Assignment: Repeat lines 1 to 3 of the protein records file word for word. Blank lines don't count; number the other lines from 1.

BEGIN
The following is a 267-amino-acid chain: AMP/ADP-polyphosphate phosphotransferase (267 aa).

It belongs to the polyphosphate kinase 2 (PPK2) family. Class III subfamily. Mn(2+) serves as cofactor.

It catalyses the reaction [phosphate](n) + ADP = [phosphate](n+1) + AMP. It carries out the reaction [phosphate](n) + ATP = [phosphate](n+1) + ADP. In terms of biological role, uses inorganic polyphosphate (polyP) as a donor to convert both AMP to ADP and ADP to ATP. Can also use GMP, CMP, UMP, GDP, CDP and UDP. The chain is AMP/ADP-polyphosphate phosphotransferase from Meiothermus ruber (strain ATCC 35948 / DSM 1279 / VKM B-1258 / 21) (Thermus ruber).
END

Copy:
The following is a 267-amino-acid chain: AMP/ADP-polyphosphate phosphotransferase (267 aa).

It belongs to the polyphosphate kinase 2 (PPK2) family. Class III subfamily. Mn(2+) serves as cofactor.

It catalyses the reaction [phosphate](n) + ADP = [phosphate](n+1) + AMP. It carries out the reaction [phosphate](n) + ATP = [phosphate](n+1) + ADP. In terms of biological role, uses inorganic polyphosphate (polyP) as a donor to convert both AMP to ADP and ADP to ATP. Can also use GMP, CMP, UMP, GDP, CDP and UDP. The chain is AMP/ADP-polyphosphate phosphotransferase from Meiothermus ruber (strain ATCC 35948 / DSM 1279 / VKM B-1258 / 21) (Thermus ruber).